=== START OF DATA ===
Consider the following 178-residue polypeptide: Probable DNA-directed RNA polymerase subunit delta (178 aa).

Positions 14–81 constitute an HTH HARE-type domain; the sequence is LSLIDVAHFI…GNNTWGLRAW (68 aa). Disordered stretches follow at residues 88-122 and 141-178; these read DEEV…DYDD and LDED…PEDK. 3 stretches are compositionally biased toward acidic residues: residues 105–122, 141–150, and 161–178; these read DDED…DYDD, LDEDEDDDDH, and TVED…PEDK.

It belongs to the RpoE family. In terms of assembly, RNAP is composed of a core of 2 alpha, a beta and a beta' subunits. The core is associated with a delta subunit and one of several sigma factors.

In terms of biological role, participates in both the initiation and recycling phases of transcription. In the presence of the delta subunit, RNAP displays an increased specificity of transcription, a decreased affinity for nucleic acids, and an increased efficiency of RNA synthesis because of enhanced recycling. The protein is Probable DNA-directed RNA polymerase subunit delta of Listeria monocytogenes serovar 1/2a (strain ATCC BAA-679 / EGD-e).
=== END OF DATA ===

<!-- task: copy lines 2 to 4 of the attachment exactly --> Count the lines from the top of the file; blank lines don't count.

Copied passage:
Positions 14–81 constitute an HTH HARE-type domain; the sequence is LSLIDVAHFI…GNNTWGLRAW (68 aa). Disordered stretches follow at residues 88-122 and 141-178; these read DEEV…DYDD and LDED…PEDK. 3 stretches are compositionally biased toward acidic residues: residues 105–122, 141–150, and 161–178; these read DDED…DYDD, LDEDEDDDDH, and TVED…PEDK.

It belongs to the RpoE family. In terms of assembly, RNAP is composed of a core of 2 alpha, a beta and a beta' subunits. The core is associated with a delta subunit and one of several sigma factors.

In terms of biological role, participates in both the initiation and recycling phases of transcription. In the presence of the delta subunit, RNAP displays an increased specificity of transcription, a decreased affinity for nucleic acids, and an increased efficiency of RNA synthesis because of enhanced recycling. The protein is Probable DNA-directed RNA polymerase subunit delta of Listeria monocytogenes serovar 1/2a (strain ATCC BAA-679 / EGD-e).